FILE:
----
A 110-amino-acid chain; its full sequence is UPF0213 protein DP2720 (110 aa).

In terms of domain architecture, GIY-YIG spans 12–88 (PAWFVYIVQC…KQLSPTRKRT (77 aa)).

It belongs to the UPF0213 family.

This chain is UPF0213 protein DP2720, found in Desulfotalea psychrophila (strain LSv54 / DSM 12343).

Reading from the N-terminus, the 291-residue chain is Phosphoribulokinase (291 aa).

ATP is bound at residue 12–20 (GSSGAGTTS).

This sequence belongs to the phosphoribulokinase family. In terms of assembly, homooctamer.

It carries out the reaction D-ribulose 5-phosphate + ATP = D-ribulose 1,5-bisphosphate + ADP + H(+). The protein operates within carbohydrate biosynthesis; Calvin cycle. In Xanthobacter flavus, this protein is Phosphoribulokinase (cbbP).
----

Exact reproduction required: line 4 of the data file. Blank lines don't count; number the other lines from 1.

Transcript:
This chain is UPF0213 protein DP2720, found in Desulfotalea psychrophila (strain LSv54 / DSM 12343).